I dumped my "things read" since August in my previous post.  Here are some thoughts about them.

The Apocalypse Codex
Lots of fun. Little brain required. Clearly did a fair chunk of research into what evangelical Christians actually believe & how they speak (although I've never in my long-legged life heard someone say "pentecostalist"). Certain events seem to undermine premise of the series, but am confident that Stross can keep it going from here.

The Citadel of the Autarch

Gene Wolfe is awesome and is smarter than you or I.
*David Copperfield*
I loved this book and was surprised by how much I loved it. People bang on about Dickens having way too much "description", but I honestly have no idea what they are talking about. His problem, at least in this book, is that he occasionally takes a ten chapter break from the plot. He writes good people being happy very well. Uriah Heep is perhaps the best villain I've ever read in a novel.
No one complains about Mary Shelley having too much description, but half of this book is about Swiss mountains.  More seriously, I was surprised by how much I enjoyed it. Wish the protagonist whinged less.
*The Graveyard Book*
Fun Neil Gaiman fun. Am jealous of him. 
*Hard Facts, ...*
Essential reading if you are a manager or are in the world of business. Evidence-based management. No where near as boring as that sounds.
*Old Man's War*
First Scalzi I ever read, despite reading his blog for ages. Lots of fun pervaded by a bright, optimistic spirit (as opposed to the cynicism of Stross, say). Obvious homages to Heinlein. What's the deal with American atheist authors quoting King James scripture, rather than a more modern translation?
*Hollow Hills etc*
Merlin's autobiography, followed by Mordred's autobiography. People think *Dickens* has too much description? Really?! None of these books are "fun", because the first person narrator is always a detached, aloof outsider who takes themselves rather seriously. Even so, I enjoyed the attempt to put the Arthurian mythos in a historical setting, and very much liked the way she had a wizard explain what is actually behind the legend. Patrick Rothfuss, take note.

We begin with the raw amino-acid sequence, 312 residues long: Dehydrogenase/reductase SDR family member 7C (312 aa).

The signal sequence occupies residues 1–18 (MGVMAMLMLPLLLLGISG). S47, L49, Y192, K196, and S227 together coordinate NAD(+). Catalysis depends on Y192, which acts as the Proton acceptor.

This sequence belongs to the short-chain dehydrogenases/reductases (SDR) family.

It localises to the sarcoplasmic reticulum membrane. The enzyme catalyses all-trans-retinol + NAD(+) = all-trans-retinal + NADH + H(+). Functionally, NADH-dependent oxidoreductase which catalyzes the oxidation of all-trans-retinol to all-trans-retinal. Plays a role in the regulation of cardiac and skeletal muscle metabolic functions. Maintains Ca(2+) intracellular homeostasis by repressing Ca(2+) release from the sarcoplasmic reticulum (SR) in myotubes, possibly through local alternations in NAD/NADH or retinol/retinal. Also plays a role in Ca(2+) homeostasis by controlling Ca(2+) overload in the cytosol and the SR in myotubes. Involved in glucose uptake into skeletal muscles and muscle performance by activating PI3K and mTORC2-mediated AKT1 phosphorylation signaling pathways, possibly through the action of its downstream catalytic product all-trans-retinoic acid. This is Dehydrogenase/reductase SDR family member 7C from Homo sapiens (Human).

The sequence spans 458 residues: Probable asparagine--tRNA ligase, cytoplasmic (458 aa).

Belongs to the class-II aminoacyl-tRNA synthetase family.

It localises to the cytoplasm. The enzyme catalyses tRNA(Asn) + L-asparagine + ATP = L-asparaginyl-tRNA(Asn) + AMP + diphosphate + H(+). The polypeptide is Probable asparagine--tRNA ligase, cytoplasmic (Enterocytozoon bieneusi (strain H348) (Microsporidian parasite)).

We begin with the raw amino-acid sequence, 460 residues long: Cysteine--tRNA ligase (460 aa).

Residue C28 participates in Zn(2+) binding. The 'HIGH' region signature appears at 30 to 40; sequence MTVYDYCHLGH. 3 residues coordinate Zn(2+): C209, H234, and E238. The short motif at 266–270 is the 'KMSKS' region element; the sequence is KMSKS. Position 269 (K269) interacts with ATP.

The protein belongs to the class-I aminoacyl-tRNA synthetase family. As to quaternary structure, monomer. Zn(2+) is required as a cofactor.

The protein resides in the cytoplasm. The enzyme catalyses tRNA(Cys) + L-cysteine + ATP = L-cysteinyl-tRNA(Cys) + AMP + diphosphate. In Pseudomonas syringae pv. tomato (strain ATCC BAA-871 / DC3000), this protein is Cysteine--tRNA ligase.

Enjoyed this a little less than *OMW* actually, perhaps because I've never been a Star Trek fan. Still had great fun and got through it in two sittings. Scalzi's writing is noticeably better in this one, I think.
*Silas Marner*
I read this because it was the shortest unread fiction book on my Kindle. Probably the best constructed out of all the books on this list. Many rewarding moments, but the great thing is how Eliot somehow manages to write a book about class, social change, faith, and the ennobling power of love in so few pages.
*Thinking, Fast and Slow*
If you care at all about thinking read this book.
*Zoo City*
Urban fantasy, got as part of the Humble Indie Bundle. Felt as if it over-reached itself in cleverness. Was hard to feel for the protagonist, who was deliberately made to be hard to like. Fascinating premise though, and great use of non-linear exposition.
*Gawain and the Green Knight*
I read large chunks of this out loud, deriving an almost physical pleasure from doing so. I've never enjoyed the poem and the story behind it quite so much as this. The last time I read a version of *Gawain,* it was hard, plodding work. This flew by, and I suspect I'll read it again.
I've done justice to none of these. Sorry.